The leaders of the 15-nation group known as ECOWAS (Economic Community of West African States) have agreed to introduce a shared currency that will be launched in 2020.
The agreement which was made in Abuja, Nigeria over the weekend, also heralds the call for greater structural reforms in West Africa.
An issued statement at the summit said that the authorities had adopted ECO as the name of the planned currency. Representing about 385 million people in West Africa, the bloc acknowledges a 2018 report that underlines the worsening of the macroeconomic convergence.
ECOWAS implored all member states to double down on improving their performance in order to meet up with the requirements for establishing a monetary union.
The leaders directed the commission to join forces with the West African Monetary Institute as well as the central banks to speed up the implementation of the revised Roadmap with respect to the symbol of the single currency.
It also instructed for the acceleration of the operation of the Special Fund for the financing programs in the revised roadmap for the ECOWAS Single Currency Program.
While the adoption of ECO is a move believed to solve the region’s economic problems, ECOWAS chairman and Nigerien President, Mohamadou Issoufou, said the commission is of the view that “Countries ready for the launch will adopt the single currency and those unprepared will join the program will they meet with the six convergence criteria”. He said there is a “real firm political will to increase efforts ahead of the January 2020 deadline.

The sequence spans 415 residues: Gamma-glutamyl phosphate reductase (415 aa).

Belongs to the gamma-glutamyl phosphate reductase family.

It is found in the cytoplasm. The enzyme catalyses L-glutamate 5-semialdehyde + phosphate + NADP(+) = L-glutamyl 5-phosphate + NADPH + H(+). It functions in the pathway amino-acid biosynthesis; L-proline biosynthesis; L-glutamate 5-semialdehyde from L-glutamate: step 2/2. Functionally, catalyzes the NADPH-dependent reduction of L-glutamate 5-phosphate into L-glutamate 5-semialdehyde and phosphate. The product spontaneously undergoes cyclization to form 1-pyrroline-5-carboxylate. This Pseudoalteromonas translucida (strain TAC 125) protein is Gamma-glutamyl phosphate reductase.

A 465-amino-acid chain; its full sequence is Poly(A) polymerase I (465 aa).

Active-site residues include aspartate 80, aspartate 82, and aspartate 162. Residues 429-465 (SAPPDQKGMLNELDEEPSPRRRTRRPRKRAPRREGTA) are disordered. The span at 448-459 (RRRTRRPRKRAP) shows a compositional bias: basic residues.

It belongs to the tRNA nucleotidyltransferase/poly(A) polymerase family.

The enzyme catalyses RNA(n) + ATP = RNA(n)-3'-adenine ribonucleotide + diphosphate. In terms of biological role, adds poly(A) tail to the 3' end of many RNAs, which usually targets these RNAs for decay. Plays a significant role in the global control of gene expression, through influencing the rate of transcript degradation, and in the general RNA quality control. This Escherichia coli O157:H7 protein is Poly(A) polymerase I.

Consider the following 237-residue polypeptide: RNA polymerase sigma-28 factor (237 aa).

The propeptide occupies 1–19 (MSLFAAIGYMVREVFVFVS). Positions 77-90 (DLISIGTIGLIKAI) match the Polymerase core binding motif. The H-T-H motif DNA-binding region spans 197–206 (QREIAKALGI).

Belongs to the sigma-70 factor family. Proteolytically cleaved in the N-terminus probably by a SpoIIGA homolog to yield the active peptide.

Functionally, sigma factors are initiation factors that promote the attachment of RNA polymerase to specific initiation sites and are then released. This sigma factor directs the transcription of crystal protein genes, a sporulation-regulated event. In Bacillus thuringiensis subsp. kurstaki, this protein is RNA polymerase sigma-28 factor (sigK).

According to the communique read by Permanent Secretary, Ministry of Foreign Affairs (Nigeria), Mustapha Suleiman, the commission should ensure the implementation of the recommendations of the meeting of the ministerial committee held in Abidjan on June 17 and 18.
It also urged that member states should earnestly prepare and implement the Communication Strategy pursuant to the adoption of the single currency program.
Time seems to not always be on the side of African regions that want to adopt a single currency. In a related development that transpired last month, The EAC bloc said that the adoption of an East African currency would take longer.
WeeTracker reported that the hiccup was as a result of progress by member countries being slower than expected. Officials revealed that most of the member states would likely not meet the final pair of criteria by 2021 as they have only managed to achieve the first two.
Analysts always have something to say, particularly that adopting single currencies is a new ground African countries should tread on cautiously. Concerning ECO, one told Aljazeera that the common currency on its own does not have what it takes to make doing business any easier than it is in West Africa. That means the adoption of the single currency alone will not lead the charge for boosting intra-regional trade.
Currency has been a hot topic in the continent as of late. Zimbabwe rebased its economy following the shift from what was called the Zimbabwean dollar to a newer currency known as RTGS dollars. Apparently, the Zollar lost its value and experienced a maxi-devaluation of 60 percent.
Last month, the Central Bank of Kenya unveiled new generation banknotes in order to curb the ramp of illicit financial flows that characterize money laundering, tax evasion, and corruption.
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